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Neurosurgery Blog

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256 Ways to Be Depressed (and Finding a Path Out of It)

By Philip E. Stieg, Ph.D., M.D.

Clinical depression is profound and life-altering, and it often requires medical treatment. It’s a complicated condition, but science has agreed that there are nine signs of clinical depression, and a patient only needs five of them in order to be diagnosed.

Heroes in the Aisle

By Beth Higgins, PA-C  
Physician Assistant, Neurosurgery

I had only ever used CPR once before when I was recently called into action — of all places, on an airplane flight.

Spinal Endoscopy Offers New Options

By Eric Elowitz, MD
Vice Chairman for Quality and Patient Safety 
Associate Professor of Neurological Surgery, Spinal Surgery

I’ve dedicated my neurosurgical career to finding newer and less invasive surgical techniques for relieving back pain. Advances in minimally invasive spine surgery have been truly extraordinary over the past 20 years or so, and I’ve been gratified to be at the forefront of the movement. Getting my patients back to work, back to their families and their hobbies, free of pain, is enormously rewarding.

Paul Greengard, 1925-2019: An Appreciation

Philip Stieg, PhD, MD
Chairman of the Weill Cornell Medicine Brain and Spine Center Neurosurgeon-in-Chief of NewYork-Presbyterian/Weill Cornell Medical Center

The entire faculty and staff of the Weill Cornell Medicine Brain and Spine Center mourn the passing of Nobel Prize-winning neuroscientist Paul Greengard, PhD, who died Saturday at age 93. Dr. Greengard was Vincent Astor Professor and head of the Laboratory of Molecular and Cellular Neuroscience at Rockefeller University as well as the director of the Fisher Center for Alzheimer’s Disease Research.

Behind the Scenes at the Concussion Service

Dr Kenneth Perrine, PhD, ABPP-CN
Associate Professor of Neuropsychology

When a patient at the Weill Cornell Medicine Brain and Spine Center or Concussion Clinic meets me, it usually means they need testing or consultation about a brain injury.  I specialize in neuropsychological testing – not only for patients here but also for professional and amateur athletes (including student athletes).  What patients don’t realize is how much goes on behind the scenes at an academic medical center like this one, where faculty members do a lot more than test and treat.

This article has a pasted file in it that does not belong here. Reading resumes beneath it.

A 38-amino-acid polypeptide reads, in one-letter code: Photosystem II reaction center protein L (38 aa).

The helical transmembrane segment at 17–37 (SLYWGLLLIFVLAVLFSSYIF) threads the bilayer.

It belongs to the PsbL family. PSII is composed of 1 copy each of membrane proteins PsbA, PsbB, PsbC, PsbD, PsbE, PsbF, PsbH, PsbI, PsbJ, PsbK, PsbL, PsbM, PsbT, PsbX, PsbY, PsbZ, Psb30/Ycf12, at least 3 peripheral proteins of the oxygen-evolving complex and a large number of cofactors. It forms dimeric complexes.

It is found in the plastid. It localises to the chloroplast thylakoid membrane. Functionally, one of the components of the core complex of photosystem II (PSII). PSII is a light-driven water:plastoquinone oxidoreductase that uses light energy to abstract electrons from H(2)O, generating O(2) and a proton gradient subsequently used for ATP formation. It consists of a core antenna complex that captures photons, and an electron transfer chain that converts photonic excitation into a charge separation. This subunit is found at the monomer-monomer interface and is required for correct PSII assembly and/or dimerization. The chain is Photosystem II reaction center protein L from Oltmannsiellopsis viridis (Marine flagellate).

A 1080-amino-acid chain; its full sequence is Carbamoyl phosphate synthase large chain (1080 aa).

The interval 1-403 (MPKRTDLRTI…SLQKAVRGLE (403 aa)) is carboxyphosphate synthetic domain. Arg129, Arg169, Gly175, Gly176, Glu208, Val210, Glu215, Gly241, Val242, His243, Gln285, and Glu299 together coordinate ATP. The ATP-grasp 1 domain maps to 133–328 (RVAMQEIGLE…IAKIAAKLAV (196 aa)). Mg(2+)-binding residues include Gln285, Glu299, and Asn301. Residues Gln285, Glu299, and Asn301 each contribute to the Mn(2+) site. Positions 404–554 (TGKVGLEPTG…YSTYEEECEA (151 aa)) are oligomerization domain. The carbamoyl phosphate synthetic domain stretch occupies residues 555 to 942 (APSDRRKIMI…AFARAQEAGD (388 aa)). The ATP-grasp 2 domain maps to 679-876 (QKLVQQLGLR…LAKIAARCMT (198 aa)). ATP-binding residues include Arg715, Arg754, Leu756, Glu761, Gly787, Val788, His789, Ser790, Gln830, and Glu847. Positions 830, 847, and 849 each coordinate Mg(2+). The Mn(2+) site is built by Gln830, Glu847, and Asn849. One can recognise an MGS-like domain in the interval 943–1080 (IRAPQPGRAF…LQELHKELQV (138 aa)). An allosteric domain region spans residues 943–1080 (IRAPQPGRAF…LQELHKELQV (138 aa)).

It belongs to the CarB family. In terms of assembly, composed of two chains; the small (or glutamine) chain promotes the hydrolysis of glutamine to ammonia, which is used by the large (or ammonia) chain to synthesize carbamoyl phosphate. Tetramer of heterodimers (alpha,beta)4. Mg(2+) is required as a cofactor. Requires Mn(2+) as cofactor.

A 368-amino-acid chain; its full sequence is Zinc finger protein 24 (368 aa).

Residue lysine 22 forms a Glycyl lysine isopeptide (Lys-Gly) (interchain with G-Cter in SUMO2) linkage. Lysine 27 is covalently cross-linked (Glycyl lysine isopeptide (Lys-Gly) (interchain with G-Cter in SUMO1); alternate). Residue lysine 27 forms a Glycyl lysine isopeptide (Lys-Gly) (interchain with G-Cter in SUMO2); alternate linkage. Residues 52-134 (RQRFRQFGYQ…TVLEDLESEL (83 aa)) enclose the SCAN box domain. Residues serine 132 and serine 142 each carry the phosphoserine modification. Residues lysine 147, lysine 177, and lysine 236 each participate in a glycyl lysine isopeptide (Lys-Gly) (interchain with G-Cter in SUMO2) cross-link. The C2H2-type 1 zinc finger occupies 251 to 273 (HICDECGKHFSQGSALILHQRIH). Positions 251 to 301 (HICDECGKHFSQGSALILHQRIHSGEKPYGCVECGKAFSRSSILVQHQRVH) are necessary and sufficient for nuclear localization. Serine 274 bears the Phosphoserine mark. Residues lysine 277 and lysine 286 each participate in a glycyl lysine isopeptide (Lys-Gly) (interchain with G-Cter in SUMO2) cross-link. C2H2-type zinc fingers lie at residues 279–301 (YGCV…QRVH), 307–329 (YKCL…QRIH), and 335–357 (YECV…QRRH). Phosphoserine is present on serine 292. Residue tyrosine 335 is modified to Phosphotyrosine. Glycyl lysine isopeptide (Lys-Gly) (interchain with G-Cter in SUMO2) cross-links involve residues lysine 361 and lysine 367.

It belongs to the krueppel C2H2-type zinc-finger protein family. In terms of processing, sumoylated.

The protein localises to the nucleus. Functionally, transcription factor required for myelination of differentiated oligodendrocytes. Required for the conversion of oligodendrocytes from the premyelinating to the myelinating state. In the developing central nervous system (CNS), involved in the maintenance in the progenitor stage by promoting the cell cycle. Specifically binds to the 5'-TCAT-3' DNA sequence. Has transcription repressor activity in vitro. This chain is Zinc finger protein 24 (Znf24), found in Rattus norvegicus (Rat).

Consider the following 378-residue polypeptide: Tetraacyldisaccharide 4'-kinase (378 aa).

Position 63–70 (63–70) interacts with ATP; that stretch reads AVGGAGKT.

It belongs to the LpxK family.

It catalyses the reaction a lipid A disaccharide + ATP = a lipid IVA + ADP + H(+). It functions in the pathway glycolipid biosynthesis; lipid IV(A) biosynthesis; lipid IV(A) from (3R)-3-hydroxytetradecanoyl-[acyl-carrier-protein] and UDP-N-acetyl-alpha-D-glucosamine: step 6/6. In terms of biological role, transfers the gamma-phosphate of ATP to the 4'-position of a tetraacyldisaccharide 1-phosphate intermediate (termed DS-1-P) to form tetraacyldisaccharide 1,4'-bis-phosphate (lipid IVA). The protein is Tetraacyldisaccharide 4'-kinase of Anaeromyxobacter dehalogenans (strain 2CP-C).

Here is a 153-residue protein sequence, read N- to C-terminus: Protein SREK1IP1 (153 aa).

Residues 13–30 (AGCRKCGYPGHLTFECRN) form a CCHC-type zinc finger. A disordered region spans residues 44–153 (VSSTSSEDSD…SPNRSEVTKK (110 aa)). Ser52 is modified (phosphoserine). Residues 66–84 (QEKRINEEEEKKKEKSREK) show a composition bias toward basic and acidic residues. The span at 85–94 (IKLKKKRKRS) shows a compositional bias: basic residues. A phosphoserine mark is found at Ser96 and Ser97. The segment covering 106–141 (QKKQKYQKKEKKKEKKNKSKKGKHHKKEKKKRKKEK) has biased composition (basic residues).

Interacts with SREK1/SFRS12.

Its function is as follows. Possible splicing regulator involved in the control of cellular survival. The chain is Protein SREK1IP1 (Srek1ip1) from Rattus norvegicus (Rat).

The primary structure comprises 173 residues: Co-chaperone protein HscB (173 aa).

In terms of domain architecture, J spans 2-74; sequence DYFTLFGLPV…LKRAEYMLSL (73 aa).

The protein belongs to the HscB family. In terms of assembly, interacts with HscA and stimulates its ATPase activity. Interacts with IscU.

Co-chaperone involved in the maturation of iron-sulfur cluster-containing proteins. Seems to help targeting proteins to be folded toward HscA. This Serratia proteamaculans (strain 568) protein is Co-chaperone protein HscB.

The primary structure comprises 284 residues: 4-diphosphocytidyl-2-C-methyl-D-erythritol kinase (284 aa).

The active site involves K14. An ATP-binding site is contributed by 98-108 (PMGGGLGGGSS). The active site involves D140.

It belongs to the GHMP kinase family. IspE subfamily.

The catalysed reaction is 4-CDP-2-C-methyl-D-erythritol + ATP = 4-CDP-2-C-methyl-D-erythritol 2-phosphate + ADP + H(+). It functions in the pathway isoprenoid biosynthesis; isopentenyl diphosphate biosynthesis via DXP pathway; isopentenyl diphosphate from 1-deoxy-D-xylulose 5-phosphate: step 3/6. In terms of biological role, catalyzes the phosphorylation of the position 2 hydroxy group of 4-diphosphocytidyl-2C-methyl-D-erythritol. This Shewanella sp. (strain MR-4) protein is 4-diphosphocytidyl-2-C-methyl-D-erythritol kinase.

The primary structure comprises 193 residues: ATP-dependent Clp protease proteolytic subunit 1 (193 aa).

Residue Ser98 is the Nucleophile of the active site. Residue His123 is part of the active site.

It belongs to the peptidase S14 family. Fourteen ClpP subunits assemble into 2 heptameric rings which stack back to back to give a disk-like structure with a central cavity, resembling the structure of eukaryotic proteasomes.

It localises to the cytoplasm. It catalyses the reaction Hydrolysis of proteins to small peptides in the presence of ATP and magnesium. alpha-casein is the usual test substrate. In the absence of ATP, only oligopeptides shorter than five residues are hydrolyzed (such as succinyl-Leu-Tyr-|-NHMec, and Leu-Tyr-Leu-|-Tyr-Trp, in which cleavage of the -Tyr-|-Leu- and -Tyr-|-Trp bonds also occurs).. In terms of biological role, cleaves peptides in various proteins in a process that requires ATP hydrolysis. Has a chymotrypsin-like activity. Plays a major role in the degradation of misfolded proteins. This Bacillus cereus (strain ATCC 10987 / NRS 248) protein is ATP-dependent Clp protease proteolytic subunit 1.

Successful Stenting

By Athos Patsalides, MD

It was six years ago that we treated our first patient using venous sinus stenting – an innovative procedure that widens a narrowed vein inside the brain. She was a delightful young woman who had been diagnosed with pseudotumor cerebri and was losing vision due to high intracranial pressure. After the venous sinus stenting, the patient recovered her vision completely and all the other symptoms of increased intracranial pressure were also resolved. She has been doing very well ever since.

How It Feels to Make Progress Against DIPG

Mark M. Souweidane, MD
Director of Pediatric Neurosurgery
Weill Cornell Medicine and NewYork-Presbyterian
and Memorial Sloan-Kettering Cancer Center

How do you feel? I can’t tell you how many people have asked me that recently, now that we have published the culmination of years and years of work. Embodied in the results of my Phase I clinical trial are multiple grants, kind donations, unending lab projects, thousands of emails, meeting presentations, many sleepless nights, and so much time away from my own family and two young boys. I’m not sure how to answer: I’m equal parts overjoyed, proud, exhausted – and overwhelmed by the thought my quest is not finished.

The Lazarus Effect

By Athos Patsalides, MD
Associate Professor of Radiology in Neurological Surgery

Vascular specialists, who work with patients experiencing conditions and disorders of the blood vessels, often talk of the “Lazarus effect,” a phenomenon in which a patient revives after coming to the brink of death, as happens in stroke or heart failure. Until recently I’d never witnessed it personally. Then, a few months ago, I treated a patient whose blood flow in the left half of the brain was completely blocked and who was in some sense of the word dead (or at least perilously close to it) when I saw him suddenly come back – at my hands.

The Rush of Finding a New Treatment

By Jared Knopman, MD
Assistant Professor of Neurosurgery

One of the most exciting things in neurosurgery – in fact, in medicine in general – is discovering a genuinely different approach to treating a condition. It’s extremely gratifying to find a better way to treat your patients, especially when it means sparing them open surgery and offering a minimally invasive alternative. When that finding also happens to completely upend traditional thinking about a common condition, it’s quite remarkable indeed.

Facing the Neurosurgical Challenge of Tanzania

By Andreas Leidinger, MD
Global Neurosurgery Fellow
Muhimbili Orthopaedic Institute

Dar es Salaam, Tanzania

 It is hard to explain when my passion for Africa was born. I trained as a neurosurgeon at a beautiful hospital in Barcelona, where the standards of “western” medicine is upheld and everything was always available for my patients. During my training, I had the eye-opening opportunity to collaborate with several projects on improving health care in Africa. Initially I experienced culture shock; however, after learning to embrace a new reality, I began to genuinely relate to the local people. I felt the need to make personal compromises and to seriously get involved.